The Synthesis of Two-Terminal Switching Circuits. Claude E. Shannon.
The Synthesis of Two-Terminal Switching Circuits
The Synthesis of Two-Terminal Switching Circuits
The first separate appearance

The Synthesis of Two-Terminal Switching Circuits

New York: Bell Telephone Laboratories, Inc. 1949. First Separate Edition. 1-40 pages. 21.3 x 27.5 cm (8 3/8 x 10 7/8 inches). Stapled wrappers, printed in grey, light blue, and black. 5 hole punched at the spine, as issued. The first separate edition. Previous owner name "Kay" inked on front cover. Some light scuffing to the covers. Corners creased affecting textblock. Kay was Catherine Kay, Claude Shannon's sister. Very Good. Wraps. [28147]

This is the first separate edition, published in the Bell Telephone System Technical Publications Monograph series, #B-1672. It was first published in the Bell System Technical Journal, Vol 28, pp 59-98, January 1949.

"The Summer of 1940 was spent [ by Shannon ] at Bell Telephone Laboratories doing further research on switching circuits. A new method of design was developed which greatly reduced the number of contacts needed to synthesize complex switching fuinctions from earlier realizations. This was later published in a paper [ as here ]" Sloane/Wyner p xii.

Provenance: From the files of Claude E. Shannon (unmarked).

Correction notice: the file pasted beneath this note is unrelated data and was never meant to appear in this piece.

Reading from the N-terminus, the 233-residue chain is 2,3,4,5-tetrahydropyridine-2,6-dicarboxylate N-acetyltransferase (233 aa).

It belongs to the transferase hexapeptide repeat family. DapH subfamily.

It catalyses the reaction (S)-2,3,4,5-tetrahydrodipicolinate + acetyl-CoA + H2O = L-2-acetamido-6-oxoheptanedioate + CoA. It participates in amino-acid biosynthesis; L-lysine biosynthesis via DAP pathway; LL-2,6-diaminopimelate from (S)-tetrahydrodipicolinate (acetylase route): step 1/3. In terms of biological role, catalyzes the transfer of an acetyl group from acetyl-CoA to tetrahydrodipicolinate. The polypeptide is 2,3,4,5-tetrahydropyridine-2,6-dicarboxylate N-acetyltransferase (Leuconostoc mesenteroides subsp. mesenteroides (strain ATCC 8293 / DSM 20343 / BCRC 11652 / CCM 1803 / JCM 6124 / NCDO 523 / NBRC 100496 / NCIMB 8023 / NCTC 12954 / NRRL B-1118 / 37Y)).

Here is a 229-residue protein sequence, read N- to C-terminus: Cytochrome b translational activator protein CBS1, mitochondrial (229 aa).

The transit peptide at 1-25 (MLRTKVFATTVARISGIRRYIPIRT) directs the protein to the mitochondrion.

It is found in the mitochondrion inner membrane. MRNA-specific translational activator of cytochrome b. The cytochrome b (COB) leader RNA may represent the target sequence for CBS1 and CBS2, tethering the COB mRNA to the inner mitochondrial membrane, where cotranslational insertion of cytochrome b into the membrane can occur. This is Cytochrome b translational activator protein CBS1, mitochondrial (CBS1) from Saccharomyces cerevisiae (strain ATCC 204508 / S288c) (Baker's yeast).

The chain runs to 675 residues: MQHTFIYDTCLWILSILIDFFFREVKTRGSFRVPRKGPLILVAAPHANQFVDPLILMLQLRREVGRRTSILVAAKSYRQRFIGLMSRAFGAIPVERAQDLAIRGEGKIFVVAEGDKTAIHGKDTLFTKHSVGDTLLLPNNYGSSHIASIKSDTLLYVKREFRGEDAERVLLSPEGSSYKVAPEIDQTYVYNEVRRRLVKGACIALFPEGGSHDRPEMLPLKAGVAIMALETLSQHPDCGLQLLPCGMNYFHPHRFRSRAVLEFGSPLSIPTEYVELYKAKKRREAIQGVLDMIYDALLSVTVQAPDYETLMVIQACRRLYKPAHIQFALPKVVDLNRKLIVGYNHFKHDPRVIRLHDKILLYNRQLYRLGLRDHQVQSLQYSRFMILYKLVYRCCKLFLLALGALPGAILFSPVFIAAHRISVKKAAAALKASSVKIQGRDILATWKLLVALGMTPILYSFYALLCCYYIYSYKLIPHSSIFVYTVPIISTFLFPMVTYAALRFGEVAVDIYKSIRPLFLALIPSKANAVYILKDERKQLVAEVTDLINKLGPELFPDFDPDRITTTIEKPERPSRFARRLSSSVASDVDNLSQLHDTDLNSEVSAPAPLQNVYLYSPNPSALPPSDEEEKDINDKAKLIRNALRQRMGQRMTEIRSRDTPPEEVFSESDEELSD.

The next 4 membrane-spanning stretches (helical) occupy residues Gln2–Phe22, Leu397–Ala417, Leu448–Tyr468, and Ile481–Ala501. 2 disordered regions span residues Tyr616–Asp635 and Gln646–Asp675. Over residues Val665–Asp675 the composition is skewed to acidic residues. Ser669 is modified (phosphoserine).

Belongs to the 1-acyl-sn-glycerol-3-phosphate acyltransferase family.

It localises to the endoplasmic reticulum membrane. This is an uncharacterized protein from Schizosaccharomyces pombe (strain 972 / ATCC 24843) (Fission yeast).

Literature: Sloane and Wyner, "Claude Elwood Shannon Collected Papers" #50. Not in Hook and Norman, "Origins of Cyberspace"

COLLECTORS NOTE: The Bell System Monograph series is not an offprint series although it is often incorrectly referred to in this manner. It was rather a publication of Bell Telephone Laboratories used to widely distribute (primarily to libraries and large corporations) research articles written by Bell System employees in a variety of widely dispersed publications (including but certainly not limited to the Bell System Technical Journal). The series therefore represents a much broader selection of Bell System research than the Bell System Technical Journal did. Collectors prize this series as they are often (but not always) the first separate appearance of a paper and hence are the closest one can get to the elusive and ever sought after offprint.


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